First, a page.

It might help if you have the watermelon checkerboard (on Hint Page #3) in front of you. On these problems there is no crossing over. I think getting into the probability of crossing over between genes on different chromosomes is going beyond the scope of this course. Dominant genes such as Large (L) can be shown as LL or Ll. Recessive genes such as small (l) must be shown as ll (two small letters).

#77. Large, striped, long watermelon containing few seeds:

You will need L_ for large, gg for striped, ss for long and ff for few. The problem here is that you can't have L_ and ff together without crossing over. In other words L & F always appear together and lf always appear together. There are no squares in the checkerboard with L and ff together. Therefore the answer is NO CHANCE.

#78. Large, green, short watermelon containing many seeds:

You need L_ for large, G_ for green, S_ for short and F for many. There are 3 squares in the checkerboard with this combination of genes:

LLFFGgSs (1/16) + LlFfGgSs (2/16) = 3/16

#79. Small, striped, short watermelon containing few seeds:

You need ll for small, gg for striped, S_ for short and ff for few. There is only one square in the checkerboard with this combination of genes:

llggSsff (1/16)

#80. Small, striped, long watermelon containing many seeds:

You need ll for small, gg for striped, ss for long and F_ for many. Since you can never have ll and F_ together without crossing over, there is NO CHANCE. None of the 16 squares in the checkerboard have ll and a F together.

Please don't get stressed over these questions. I only included a few of them to show how complicated plant genetics can be. The remaining two exams are a lot easier!


Letter #9: Important Links & Student ID Number

The following URLs contain messages and links already sent out to my students during the past two weeks. Please read them carefully. Messages #1 and #2 contain important introductory material. Message #3 contains URLs for exams and submission forms. Message #4 contains sample questions for Exam #1 and how to look up answers in Wayne's Word.

1. http://waynesword.palomar.edu/ls2exams/botletts.htm#introductory1
2. http://waynesword.palomar.edu/ls2exams/botletts.htm#introductory2
3. http://waynesword.palomar.edu/ls2exams/botletts.htm#welcome1
4. http://waynesword.palomar.edu/ls2exams/botletts.htm#exams

All Letters To Botany 115 Students: http://waynesword.palomar.edu/ls2exams/botletts.htm

Course Syllabus: http://waynesword.palomar.edu/b15onlne.htm

Hint Pages For Exams: http://waynesword.palomar.edu/bot115.htm#hint

Deadlines For Submission of Exams: http://waynesword.palomar.edu/b15onlne.htm#deadline

These are only tentative deadlines to keep everyone on task. The only critical date is the deadline for Exam #5. All 5 exams must be received by this date. I will send you the exact date later in the semester.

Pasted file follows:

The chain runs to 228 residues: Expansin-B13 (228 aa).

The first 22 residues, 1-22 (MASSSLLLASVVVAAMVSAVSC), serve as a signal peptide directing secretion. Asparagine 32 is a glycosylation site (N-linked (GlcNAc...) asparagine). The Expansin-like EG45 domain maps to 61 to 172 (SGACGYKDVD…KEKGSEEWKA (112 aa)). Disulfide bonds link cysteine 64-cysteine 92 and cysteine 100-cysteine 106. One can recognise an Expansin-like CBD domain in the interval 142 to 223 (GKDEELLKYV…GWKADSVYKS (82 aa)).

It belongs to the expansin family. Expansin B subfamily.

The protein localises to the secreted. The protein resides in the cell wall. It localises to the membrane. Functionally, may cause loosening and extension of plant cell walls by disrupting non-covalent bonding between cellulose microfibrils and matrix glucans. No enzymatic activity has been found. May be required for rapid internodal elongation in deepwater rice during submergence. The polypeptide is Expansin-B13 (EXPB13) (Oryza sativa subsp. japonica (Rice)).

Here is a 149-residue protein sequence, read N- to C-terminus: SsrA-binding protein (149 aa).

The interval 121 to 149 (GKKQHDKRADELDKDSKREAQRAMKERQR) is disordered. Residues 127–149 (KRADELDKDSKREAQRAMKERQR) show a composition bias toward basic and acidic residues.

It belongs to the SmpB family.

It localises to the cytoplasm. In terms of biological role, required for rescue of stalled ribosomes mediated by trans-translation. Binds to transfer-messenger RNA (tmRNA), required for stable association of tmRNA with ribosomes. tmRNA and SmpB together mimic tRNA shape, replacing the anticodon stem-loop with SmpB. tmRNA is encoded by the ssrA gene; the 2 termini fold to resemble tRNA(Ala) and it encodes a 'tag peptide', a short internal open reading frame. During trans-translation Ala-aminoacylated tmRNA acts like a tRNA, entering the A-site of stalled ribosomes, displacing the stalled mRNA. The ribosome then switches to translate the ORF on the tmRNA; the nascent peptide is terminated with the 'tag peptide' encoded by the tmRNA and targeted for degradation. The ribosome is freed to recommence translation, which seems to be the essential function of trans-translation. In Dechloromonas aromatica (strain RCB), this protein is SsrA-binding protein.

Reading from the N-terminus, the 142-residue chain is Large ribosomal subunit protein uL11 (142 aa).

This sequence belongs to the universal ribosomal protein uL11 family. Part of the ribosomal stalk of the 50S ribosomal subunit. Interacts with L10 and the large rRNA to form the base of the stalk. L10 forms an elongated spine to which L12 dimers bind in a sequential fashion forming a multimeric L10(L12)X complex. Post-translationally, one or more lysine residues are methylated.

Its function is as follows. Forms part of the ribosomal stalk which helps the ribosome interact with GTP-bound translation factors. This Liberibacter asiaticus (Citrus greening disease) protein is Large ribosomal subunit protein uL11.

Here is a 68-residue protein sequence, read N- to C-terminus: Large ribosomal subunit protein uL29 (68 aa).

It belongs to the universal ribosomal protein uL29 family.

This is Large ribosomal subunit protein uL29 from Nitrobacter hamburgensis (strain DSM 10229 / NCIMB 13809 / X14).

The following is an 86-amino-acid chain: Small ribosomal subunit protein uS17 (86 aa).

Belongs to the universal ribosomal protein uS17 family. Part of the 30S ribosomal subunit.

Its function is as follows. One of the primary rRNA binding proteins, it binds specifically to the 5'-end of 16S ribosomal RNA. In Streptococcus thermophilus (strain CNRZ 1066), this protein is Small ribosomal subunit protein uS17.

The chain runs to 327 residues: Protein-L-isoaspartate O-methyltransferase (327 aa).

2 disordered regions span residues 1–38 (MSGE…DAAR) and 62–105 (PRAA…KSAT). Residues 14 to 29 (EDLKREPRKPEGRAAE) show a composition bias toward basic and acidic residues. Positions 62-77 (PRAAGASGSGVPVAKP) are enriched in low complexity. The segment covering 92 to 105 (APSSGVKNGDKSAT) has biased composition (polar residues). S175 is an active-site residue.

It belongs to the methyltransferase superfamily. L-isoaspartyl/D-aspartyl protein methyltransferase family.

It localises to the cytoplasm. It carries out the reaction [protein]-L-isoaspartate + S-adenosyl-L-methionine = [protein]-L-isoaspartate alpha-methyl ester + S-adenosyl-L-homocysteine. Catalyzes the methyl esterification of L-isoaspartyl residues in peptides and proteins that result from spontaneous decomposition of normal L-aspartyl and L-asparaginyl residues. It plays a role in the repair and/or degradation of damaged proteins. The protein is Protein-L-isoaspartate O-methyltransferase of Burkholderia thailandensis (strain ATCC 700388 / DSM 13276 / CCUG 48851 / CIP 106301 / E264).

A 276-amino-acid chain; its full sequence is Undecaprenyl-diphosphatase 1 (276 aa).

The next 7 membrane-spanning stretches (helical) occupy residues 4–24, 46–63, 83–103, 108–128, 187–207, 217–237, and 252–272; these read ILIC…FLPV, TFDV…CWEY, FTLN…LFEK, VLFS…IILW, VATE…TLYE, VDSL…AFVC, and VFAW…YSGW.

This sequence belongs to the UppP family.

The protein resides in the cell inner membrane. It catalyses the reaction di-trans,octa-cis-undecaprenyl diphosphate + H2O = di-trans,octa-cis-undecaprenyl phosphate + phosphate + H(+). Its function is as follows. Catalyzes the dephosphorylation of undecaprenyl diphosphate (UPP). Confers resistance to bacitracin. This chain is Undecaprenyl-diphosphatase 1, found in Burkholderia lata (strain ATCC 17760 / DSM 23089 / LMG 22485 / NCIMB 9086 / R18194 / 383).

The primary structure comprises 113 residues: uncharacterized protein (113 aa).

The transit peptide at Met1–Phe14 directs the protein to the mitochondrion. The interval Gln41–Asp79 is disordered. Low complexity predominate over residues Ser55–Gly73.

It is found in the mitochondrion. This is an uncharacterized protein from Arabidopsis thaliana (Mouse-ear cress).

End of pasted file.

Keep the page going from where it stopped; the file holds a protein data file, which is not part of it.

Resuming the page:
On-Line Spreadsheet For Your Letter Grade: http://waynesword.palomar.edu/grlookup.htm#botany115

Remember that there are two percentages on my spreadsheet. One is based on the total possible points and one is based on the total points of the highest student. You will receive a letter grade based on the higher of the two percentages. Believe it or not, some students do better when their grade is based on the total points, and some students do better when their grade is based on the highest student. In my many years of teaching, this system seems to work very well and has the fewest complaints from students. Note: I update my spreadsheets at least once a week during the semester.

If you are wondering about the 4 digit codes on the grade spreadsheet for this class, they are the last 4 digits of your 9 digit Palomar Student ID #, not your Social Security #.

If your # is 001234567, it appears as 4567 on the spreadsheet.
If your # is 000000567, it appears as 567 on the spreadsheet.
If your # is 000000067, it appears as 67 on the spreadsheet.
If you can't find your number, then I may have entered it incorrectly or you are not officially enrolled in the class.


Letter #10: Calculating Your Exam Grade Using 2 Grade Scales

Please don't be alarmed by the number of F's on the current spreadsheet. This spreadsheet includes all of the required exams for the semester. Some students have already submitted all of their exams and your percentage is now based on all of these required exams. As soon as your exams are received, your percentages and grades will improve drastically. In addition, I am quite certain that some of the F's are for students who are no longer enrolled in the course.

If you want to see your percentage for individual exams based on the highest student, simply divide your score by the highest score for that exam. This information is available at the bottom of the spreadsheet. If you want to see your percentage for individual exams based on the maximum points, simply divide your score by the maximum points for that exam. You can compare your percentage with the two grade scales displayed in the tables, one for the highest score and one for the maximum possible points.

Before I submit the final grades to Palomar College, I will choose the higher grade for you between these two grade scales. I am using two grade scales, one based on the highest student and one based on the total possible points. To set this up requires a fairly elaborate spreadsheet that doesn't work adequately with most computerized gradebook programs. In my experience, two grade scales are better than one, although it is a more complicated system to understand.

Letter #11: Treatment Of Evolution & The Scientific Method In This Course

Important topics such as evolution by means of natural selection are included within other major units of this course. I recently completed a separate Wayne's Word section about evolution, including the Atlanta school book controversy (Is Evolution a Fact or Theory?), intelligent design, the scientific method, and the origin of life (biopoiesis). It has been reviewed by a number of colleagues, including several that are deeply religious. I have been very careful to make the material accurate and without offending anyone's religious beliefs. Topics such as the definition of a scientific fact, hypothesis, law and theory are very complex and poorly understood, even by scientists. I hope all of you will take the time to read this section.

http://waynesword.palomar.edu/evolutio.htm